Against 1.e4, Alekhine's or Nimzovich Defence?

SNUDOO

Ok @thrillerfan , I just looked in the opening explorer, and found out white does score well in the modern (because I only play ...dxe) and the exchange, but in the four pawns attack, white doesn't do as well after 5...g6. (I apologize in advance for the theme, if it hurts the eyes)

 

I was actually quite surprised that black did as bad as it did after 4.Nf3; My preferred variation against the Modern is the 4...c6, and although black doesn't score well (it was around 30% wins, I think), I actually do pretty well. But at my level, it's not the opening, I guess.

 

 

ThrillerFan

I do not trust the database here.  Too much garbage.

 

If you look at chesstempo.com, narrow it to strictly games where both players are over 2400, the 4 pawns attack (position after 5.f4) scores over 59 percent and your sideline 5 ..g6 it still scores 55 percent for White.  So maybe you found 1 line of the 4 pawns that barely meets up with the standard average.  But you also cannot compare the isolated line that scores best for Black and compare it to the entirety of another opening.

 

But yes, the Alekhine is not very good at all compared to the big 4.

 

The big difference between the Alekhine and say, the Sicilian, is that the Anti-Sicilians might score 51 percent for White and the Open Sicilian might score 53 percent.

 

With the Alekhine, the variance is much higher.  It might still score 54 or 55 percent overall, but that could come from a 48 percent score for White without d4 and 60 percent with.

 

The numbers are hypothetical as I have not looked across legit databases and filtering out weak games, but the concept is what I am trying to get across.

improving-patzer

They don't score well because the more critical a line gets, the more precision is needed from black to get a decent position and to equalize. so if you keep going let's say 10 more moves while choosing the most popular option from black's side, you will get closer to the standard average.

 

pfren

This is a tricky question.

1...Nc6 is actually just a fine move, but after 2.Nf3 Black has to play 2...e5 transposing to the open games, as none of the other moves is terribly good (or outright bad, like 2...f5?). The oft-suggested line 2.d4 d5 3.Nc3 dxe4 4.d5 Nb8! gives Black perfectly satisfactory play.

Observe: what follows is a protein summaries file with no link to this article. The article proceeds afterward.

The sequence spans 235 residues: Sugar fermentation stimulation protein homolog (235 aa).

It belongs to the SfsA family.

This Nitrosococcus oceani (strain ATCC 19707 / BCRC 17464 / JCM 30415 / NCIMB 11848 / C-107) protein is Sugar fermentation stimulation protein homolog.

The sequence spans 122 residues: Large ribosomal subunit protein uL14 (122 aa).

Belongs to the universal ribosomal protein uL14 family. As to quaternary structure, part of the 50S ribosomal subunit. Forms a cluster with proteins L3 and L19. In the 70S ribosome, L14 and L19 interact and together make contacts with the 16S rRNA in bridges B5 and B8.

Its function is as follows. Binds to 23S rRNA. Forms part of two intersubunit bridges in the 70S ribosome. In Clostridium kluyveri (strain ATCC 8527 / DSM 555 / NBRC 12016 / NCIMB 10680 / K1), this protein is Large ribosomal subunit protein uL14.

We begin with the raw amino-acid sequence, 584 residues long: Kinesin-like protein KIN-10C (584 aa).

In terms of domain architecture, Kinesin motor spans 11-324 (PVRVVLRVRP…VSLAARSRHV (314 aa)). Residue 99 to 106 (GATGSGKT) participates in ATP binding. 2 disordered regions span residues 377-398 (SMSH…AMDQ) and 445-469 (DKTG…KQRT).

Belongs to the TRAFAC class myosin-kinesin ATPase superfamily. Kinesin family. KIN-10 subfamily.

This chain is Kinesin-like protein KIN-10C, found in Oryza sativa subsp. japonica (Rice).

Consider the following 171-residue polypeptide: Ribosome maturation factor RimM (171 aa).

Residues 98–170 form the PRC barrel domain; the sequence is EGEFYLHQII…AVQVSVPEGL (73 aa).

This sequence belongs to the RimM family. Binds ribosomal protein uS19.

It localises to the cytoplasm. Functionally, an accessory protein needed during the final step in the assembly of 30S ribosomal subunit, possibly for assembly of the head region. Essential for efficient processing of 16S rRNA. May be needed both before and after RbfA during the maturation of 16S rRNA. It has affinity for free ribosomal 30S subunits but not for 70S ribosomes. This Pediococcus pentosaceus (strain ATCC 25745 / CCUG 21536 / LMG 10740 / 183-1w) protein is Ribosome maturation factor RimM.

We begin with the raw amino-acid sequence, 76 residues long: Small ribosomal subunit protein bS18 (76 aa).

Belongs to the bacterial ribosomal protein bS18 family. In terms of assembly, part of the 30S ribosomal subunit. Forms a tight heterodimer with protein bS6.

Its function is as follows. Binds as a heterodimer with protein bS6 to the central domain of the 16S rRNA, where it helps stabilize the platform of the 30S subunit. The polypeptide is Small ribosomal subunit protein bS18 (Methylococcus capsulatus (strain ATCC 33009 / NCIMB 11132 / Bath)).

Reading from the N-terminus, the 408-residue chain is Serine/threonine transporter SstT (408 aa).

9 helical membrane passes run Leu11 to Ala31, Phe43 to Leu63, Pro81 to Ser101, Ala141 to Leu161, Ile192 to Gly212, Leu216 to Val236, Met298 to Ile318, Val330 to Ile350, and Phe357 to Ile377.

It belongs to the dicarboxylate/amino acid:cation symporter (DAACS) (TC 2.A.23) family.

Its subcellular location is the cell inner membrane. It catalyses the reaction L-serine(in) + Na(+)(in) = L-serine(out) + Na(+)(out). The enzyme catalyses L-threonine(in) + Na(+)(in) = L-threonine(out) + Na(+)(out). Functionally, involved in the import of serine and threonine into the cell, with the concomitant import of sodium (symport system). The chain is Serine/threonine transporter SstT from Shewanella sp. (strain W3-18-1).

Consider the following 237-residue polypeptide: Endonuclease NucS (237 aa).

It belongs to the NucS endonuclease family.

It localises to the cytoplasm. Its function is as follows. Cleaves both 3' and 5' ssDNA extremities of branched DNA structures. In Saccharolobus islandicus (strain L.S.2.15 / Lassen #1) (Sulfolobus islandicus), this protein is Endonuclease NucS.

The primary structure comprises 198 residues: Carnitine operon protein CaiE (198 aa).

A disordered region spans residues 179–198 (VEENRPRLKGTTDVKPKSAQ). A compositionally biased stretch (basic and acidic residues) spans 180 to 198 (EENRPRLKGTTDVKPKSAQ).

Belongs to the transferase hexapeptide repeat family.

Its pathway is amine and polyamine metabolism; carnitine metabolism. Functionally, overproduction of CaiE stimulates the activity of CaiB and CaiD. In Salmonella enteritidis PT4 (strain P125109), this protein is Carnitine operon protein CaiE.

1...Nf6 is with best play a slight advantage to white (of course in the 4.Nf3! line), but Black is solid (the modern way 4...dxe5 5.Nxe5 c6 is a bit cramped, but with no real issues).

darkunorthodox88
pfren wrote:

This is a tricky question.

1...Nc6 is actually just a fine move, but after 2.Nf3 Black has to play 2...e5 transposing to the open games, as none of the other moves is terribly good (or outright bad, like 2...f5?). The oft-suggested line 2.d4 d5 3.Nc3 dxe4 4.d5 Nb8! gives Black perfectly satisfactory play.

1...Nf6 is with best play a slight advantage to white (of course in the 4.Nf3! line), but Black is solid (the modern way 4...dxe5 5.Nxe5 c6 is a bit cramped, but with no real issues).

the 2...d6 lines played like a Pirc ( Schuyler's dark knight system suggestion) are pretty respectable. You avoid the austrian attack type lines and play it often resembles a KID but with the c-pawn on c2.

I dont think any line in the book's chapter on it, is worse than maybe a 0.4 . the most annoying line for me has been when lower rated player chicken out and play an exchange variation when i eventually play e5, and the game turns pretty boring and its hard to squeeze a win.

 

darkunorthodox88
improving-patzer wrote:

They don't score well because the more critical a line gets, the more precision is needed from black to get a decent position and to equalize. so if you keep going let's say 10 more moves while choosing the most popular option from black's side, you will get closer to the standard average.

 

Well said, database numbers dont necessarily reflect how good or bad a position is , but can also reflect a hard line to play or one where one specific trick has claimed lots of victims. Sometimes even someone playing their own opening doesnt remember with exact precision the exact line of an obscure but testing variation in move 12 for example.